Baldness affects two-thirds of all men at some stage in their lives. Picture: Reuters
Baldness affects two-thirds of all men at some stage in their lives. Picture: Reuters

Car fumes could be fuelling male baldness, study finds

By COLIN FERNANDEZ Time of article published Oct 9, 2019

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London - Air pollution produced by cars and lorries could be making men go bald, a study suggests.

Fine sooty "particulates" pumped out by vehicles are believed to destroy a protein that fuels hair growth.

In experiments, the particulates reduced levels of beta-catenin – which triggers skin cells to grow into hair. Three other proteins responsible for hair growth and retention were also reduced.

Study leader Dr Hyuk Chul Kwon said: "The results suggest particulate matter may cause hair loss." Male pattern baldness is hereditary but environmental factors are thought to make it worse.

Baldness affects two-thirds of all men at some stage in their lives. 

The findings may shed light on rising rates of hair loss among younger men and could lead to a cream that targets the effects of pollution on follicles.

Dr Kwon said: "The link between air pollution and serious diseases such as cancer, chronic obstructive pulmonary disease and cardiovascular disease are well-established.

"But there is little to no research on the effect of particulate matter exposure on the human skin – and hair in particular."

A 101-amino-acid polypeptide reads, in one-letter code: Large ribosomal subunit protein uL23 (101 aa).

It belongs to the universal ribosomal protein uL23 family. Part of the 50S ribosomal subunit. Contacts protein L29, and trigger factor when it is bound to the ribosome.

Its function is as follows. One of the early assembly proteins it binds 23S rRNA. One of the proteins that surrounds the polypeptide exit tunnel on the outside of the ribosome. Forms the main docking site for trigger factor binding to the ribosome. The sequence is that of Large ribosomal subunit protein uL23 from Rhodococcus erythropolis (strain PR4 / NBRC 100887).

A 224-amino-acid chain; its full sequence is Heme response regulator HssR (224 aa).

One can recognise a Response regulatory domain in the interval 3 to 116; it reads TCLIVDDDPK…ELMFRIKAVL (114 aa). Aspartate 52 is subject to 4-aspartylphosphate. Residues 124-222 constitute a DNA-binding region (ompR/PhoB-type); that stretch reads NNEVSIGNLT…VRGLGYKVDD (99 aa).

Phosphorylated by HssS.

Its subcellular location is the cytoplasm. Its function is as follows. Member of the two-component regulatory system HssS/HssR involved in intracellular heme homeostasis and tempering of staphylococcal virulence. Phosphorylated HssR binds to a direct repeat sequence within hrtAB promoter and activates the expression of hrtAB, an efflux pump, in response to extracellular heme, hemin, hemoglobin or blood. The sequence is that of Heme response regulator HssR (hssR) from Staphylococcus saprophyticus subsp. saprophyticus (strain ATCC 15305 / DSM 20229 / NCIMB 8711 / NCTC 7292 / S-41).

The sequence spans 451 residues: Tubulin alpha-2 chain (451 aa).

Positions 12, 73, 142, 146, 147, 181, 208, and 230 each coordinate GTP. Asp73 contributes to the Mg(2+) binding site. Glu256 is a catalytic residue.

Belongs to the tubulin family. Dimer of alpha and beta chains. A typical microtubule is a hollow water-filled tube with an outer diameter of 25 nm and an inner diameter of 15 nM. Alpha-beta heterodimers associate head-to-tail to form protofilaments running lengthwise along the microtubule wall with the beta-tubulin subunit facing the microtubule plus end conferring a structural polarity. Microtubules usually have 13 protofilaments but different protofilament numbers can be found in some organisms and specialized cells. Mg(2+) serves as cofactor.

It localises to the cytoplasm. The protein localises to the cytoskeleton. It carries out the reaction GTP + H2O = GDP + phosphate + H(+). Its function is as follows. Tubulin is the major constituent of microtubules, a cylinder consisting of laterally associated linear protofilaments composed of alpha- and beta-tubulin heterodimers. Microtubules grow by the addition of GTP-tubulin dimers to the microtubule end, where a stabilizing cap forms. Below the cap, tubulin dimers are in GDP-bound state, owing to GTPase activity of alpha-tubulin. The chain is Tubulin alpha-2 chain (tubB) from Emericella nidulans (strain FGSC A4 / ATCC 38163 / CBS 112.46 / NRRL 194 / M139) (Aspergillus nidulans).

His team took human scalp cells – "dermal papillae" – and exposed them to various concentrations of particulates. 

It is known these chemicals, deposited into the atmosphere by transport and industry, increase the risk of illness. Dr Kwon said: "Our research explains the mode of action of air pollutants on... dermal papilla cells, showing how the most common air pollutants lead to hair loss".

Dermal papilla cells tell surrounding cells to generate hair follicles. Sources of particulate matter include the burning of fossil fuels such as petrol, diesel, coal, oil and "biomass" – plant and animal material. Others are industrial activities like building, mining and manufacturing cement, ceramics and bricks.

Dr Kwon, of the Future Science Research Centre in South Korea, added: "Ambient particulate matter represents an environmental threat to which millions of humans worldwide are exposed. The adverse effects on human health are currently a serious concern."

Hair loss can begin as early as the teens and by the age of 35 almost four in 10 men and women show some degree. The human head comes equipped with 100 000 tiny hair follicles, from each of which grows a single hair.

Recent research in China, the world’s most polluted country, found men in their 20s are going bald sooner than any generation before. Although balding is associated with advancing age, an increasing number of millennials in the US are experiencing hair loss.

Daily Mail

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